It’s five rivers on 18 wheels.
It’s also a mobile classroom; a multimedia experience; a community-building tool; and roving billboard shouting in glossy four-color what UD does so well — link learning and scholarship with leadership and service.
“I love being in the room with all you guys,” UD Rivers Institute graduate assistant Bethany Renner ’12 told her fellow River Stewards Nov. 30 in the warehouse of Exhibit Concepts in Vandalia, Ohio. “This is the best Friday I could ask for.”
That day, the stewards got their first glimpse at the finished RiverMobile. The RiverMobile is a traveling exhibit converted from a semi-trailer that highlights the history, benefits and preservation of the Great Miami River watershed. It is the creation of students in the University’s Rivers Institute with support from local donors and input from community partners and educational leaders.
The RiverMobile’s mission is threefold: to develop pride for the region, to provide knowledge about Dayton’s river system and water resources, and to develop personal responsibility for the protection of local water resources and the environment.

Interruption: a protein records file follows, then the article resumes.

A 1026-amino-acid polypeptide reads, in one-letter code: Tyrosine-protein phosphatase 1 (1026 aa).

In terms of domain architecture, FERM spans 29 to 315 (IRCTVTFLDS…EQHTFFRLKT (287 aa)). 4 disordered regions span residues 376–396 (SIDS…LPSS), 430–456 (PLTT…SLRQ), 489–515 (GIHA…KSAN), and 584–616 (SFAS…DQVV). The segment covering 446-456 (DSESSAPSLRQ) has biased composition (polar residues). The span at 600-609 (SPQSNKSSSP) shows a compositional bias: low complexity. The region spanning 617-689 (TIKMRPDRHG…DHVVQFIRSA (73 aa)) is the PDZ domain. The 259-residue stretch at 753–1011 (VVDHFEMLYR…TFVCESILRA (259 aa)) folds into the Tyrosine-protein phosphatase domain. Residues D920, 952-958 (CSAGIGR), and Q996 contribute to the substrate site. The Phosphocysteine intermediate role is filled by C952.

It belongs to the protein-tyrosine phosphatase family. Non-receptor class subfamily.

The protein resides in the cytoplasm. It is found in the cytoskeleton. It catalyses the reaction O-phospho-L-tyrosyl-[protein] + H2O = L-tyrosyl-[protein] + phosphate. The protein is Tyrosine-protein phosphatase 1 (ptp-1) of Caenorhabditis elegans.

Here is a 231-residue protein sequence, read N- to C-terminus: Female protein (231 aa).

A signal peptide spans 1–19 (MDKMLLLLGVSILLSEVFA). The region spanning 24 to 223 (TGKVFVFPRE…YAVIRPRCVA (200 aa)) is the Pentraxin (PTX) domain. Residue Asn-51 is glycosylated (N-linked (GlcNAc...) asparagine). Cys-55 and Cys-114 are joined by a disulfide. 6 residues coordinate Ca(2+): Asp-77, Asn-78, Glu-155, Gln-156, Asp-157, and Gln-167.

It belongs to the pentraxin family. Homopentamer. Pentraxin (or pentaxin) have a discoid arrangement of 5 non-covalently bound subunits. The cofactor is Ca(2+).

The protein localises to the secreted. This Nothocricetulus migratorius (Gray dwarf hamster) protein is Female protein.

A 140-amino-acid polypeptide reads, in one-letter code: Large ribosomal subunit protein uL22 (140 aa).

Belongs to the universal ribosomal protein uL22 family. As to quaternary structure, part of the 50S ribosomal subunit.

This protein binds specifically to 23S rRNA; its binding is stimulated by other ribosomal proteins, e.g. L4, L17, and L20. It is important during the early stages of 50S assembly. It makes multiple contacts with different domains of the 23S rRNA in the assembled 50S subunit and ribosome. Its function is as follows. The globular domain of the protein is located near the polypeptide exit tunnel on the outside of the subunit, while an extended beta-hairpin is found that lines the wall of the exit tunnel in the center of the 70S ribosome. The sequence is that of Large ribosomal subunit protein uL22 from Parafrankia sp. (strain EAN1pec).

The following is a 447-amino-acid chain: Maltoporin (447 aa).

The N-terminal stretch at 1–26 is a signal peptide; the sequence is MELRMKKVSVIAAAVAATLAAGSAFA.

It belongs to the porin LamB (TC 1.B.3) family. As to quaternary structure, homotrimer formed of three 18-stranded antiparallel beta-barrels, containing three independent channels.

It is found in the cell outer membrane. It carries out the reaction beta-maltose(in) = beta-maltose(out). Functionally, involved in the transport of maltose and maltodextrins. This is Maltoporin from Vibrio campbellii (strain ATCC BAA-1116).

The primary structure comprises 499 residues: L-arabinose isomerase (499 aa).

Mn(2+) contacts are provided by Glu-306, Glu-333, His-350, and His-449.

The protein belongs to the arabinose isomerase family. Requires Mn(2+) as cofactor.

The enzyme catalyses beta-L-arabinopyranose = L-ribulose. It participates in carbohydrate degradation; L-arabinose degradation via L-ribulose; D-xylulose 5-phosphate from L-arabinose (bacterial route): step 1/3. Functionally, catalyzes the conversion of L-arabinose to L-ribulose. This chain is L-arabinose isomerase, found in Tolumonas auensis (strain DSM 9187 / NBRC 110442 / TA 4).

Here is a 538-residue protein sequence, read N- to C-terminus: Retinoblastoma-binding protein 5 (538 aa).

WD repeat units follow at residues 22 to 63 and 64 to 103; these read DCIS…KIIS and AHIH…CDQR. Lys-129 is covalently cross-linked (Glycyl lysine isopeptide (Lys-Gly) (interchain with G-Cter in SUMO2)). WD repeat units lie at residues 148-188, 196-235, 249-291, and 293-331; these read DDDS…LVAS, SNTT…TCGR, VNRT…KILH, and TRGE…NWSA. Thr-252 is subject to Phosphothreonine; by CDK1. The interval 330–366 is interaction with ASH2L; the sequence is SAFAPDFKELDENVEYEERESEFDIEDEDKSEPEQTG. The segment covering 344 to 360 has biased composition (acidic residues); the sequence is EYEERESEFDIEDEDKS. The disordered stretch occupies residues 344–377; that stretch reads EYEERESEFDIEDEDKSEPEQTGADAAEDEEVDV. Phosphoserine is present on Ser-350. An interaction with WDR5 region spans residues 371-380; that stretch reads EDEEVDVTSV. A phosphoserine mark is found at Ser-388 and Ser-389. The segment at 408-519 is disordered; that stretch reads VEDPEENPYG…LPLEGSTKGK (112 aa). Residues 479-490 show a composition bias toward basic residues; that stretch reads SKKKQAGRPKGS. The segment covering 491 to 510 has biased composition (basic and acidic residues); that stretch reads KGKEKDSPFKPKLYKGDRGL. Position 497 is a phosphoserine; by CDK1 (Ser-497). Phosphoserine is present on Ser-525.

“We believe that if people learn to appreciate and grow to love our local watershed and its assets, they will do their part to act as good stewards,” Renner said.
Developed for schoolchildren of all ages, the RiverMobile has five stations that teach about the watershed, which includes five rivers and creeks in the greater Dayton area. Outside the trailer, students locate their place in the Miami Valley on a giant map. Inside, they watch Col. Edward Deeds and Arthur Morgan give a JibJab-style presentation on the region’s dam system or sit in a canoe surrounded by a 360-degree panorama of the river as the calls of marsh birds play overhead.
The RiverMobile will appear at the annual River Summit in March, selected sites this spring and at local schools next fall.
At the ribbon-cutting ceremony, College of Arts and Sciences Dean Paul Benson praised students, faculty and staff for their more than three years of work. “In the RiverMobile, we see our best academic talents in learning and research brought together with student leadership and a tremendous service ethic to create something that’s going to benefit our community, our region and hopefully become a model around the country for environmental education.”
Click to learn more about the five learning classrooms.